As European banks find some private sources of capital to fund themselves, they continue to repay their ECB loans – particularly in the 3y LTRO program.
FoxBusiness: – Next week, nine banks will repay just over 4 billion euros … in loans during the first round of three-year financing in late 2011, ECB data showed Friday. Eleven banks will repay just under EUR4 billion of the second borrowing spree in early 2012. Total repayment is just over EUR 1 billion more than was repaid this week.
|LTRO balances in the Eurosystem (unit = €1mil; source: ECB)|
Part of this repayment trend however is coming from over-borrowing in early 2012. As banks, particularly in Spain saw their deposits dwindle, they went into a panic mode, borrowing all they possibly could – particularly with Spain’s government “encouraging” them to buy government paper. But as portions of the deposits came back (see post) and banks being able to sell some government paper (thanks to the ECB’s commitment to buy it), they are repaying some central bank borrowings.
One of the issues Eurozone banks are facing is that they simply can’t grow their assets – in fact balance sheets are shrinking. Due to tougher regulatory capital environment as well as general fear of extending credit, lending has been grinding to a halt. Loans to corporations have been declining steadily for some time.
|Change in loan balances to companies year-over-year (source: ECB)|
And loans to households are basically not growing.
|Change in loan balances to households year-over-year (source: ECB)|
With banks not willing to extend credit nor sit on cash, the only viable option is to repay some of the liabilities – hence the decline in LTRO balances.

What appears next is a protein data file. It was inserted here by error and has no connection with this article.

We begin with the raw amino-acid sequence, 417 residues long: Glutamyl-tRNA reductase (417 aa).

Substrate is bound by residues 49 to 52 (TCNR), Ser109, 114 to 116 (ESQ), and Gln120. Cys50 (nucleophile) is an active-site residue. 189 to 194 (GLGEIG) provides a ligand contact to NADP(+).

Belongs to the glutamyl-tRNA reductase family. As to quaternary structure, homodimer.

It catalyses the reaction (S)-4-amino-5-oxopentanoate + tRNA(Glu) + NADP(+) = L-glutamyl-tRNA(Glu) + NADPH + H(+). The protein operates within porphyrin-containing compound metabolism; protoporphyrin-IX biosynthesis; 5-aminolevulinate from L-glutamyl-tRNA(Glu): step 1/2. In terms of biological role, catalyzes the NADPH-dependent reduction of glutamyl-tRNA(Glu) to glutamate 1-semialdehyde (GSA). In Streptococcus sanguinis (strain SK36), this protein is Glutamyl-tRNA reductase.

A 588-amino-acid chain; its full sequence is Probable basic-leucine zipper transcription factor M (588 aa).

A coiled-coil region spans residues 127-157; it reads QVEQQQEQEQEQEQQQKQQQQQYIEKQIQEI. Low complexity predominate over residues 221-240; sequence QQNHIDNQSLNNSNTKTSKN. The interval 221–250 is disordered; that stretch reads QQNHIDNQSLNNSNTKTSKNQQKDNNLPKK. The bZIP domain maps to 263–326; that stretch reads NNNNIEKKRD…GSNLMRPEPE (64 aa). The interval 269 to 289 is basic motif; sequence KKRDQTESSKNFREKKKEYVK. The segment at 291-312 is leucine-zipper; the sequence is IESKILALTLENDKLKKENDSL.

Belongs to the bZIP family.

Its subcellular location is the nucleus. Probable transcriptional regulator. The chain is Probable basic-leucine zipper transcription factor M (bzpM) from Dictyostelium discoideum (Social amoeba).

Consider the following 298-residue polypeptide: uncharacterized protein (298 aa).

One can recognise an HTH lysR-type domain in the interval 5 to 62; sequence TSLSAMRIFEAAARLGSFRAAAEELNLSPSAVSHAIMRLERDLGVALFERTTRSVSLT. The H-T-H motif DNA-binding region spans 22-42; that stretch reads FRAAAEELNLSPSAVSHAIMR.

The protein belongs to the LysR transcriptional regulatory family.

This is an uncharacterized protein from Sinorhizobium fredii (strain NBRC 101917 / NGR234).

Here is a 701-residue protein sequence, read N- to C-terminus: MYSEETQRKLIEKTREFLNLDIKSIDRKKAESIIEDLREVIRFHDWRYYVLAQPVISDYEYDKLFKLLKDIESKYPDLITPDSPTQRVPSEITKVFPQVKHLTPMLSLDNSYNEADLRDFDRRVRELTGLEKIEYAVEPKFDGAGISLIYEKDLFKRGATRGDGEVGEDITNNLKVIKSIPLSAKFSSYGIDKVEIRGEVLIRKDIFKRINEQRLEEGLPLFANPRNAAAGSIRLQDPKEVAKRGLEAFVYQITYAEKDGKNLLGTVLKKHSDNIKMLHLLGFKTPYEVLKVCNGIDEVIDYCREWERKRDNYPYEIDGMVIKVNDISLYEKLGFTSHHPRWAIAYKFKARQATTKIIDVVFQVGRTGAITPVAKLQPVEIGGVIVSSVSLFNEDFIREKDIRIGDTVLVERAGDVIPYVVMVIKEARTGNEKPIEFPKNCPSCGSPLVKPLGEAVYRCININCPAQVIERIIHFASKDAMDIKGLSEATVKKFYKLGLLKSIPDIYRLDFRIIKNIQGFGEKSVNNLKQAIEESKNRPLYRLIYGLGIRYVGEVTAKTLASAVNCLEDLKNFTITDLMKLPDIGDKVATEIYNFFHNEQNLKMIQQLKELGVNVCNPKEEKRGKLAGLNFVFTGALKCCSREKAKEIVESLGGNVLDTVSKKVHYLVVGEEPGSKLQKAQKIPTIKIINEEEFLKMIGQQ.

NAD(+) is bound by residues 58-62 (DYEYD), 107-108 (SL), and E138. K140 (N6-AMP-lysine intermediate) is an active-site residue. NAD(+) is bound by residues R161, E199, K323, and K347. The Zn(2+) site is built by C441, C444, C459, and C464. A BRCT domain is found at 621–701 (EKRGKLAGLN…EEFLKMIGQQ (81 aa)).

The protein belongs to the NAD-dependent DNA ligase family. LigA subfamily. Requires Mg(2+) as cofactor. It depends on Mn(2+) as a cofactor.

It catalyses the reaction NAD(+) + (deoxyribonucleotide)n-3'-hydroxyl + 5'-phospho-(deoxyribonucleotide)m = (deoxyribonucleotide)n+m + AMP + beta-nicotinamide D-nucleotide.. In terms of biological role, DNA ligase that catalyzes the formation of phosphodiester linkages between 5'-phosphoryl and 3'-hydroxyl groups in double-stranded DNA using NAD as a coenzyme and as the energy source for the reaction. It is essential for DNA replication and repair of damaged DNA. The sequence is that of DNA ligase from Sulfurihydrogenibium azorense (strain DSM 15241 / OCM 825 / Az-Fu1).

Of course the repayment of LTRO has been uneven across the Eurozone.
|Source: Credit Suisse|
Spain, having been the largest borrower, also had the largest (in absolute terms) reduction. Clearly most German banks don’t need this funding, given the growth in the nation’s deposit base. Italy on the other hand remains a problem. In fact Italy is now the largest borrower from the Eurosystem, as Spain dropped to second place. Given the devastating recession and the political uncertainty Italy is facing, LTRO balances of Italian banks will be critical to watch going forward.
From our sponsor:
Wall Street Examiner Disclosure: Lee Adler, The Wall Street Examiner reposts third party content with the permission of the publisher. The opinions expressed in these reposts are not those of the Wall Street Examiner or Lee Adler, unless authored by me, under my byline. I curate posts here on the basis of whether they represent an interesting and logical point of view, that may or may not agree with my own views. Some of the content includes the original publisher's promotional messages. No endorsement of such content is either expressed or implied by posting the content. All items published here are matters of information and opinion, and are neither intended as, nor should you construe it as, individual investment advice. Do your own due diligence when considering the offerings of information providers, or considering any investment.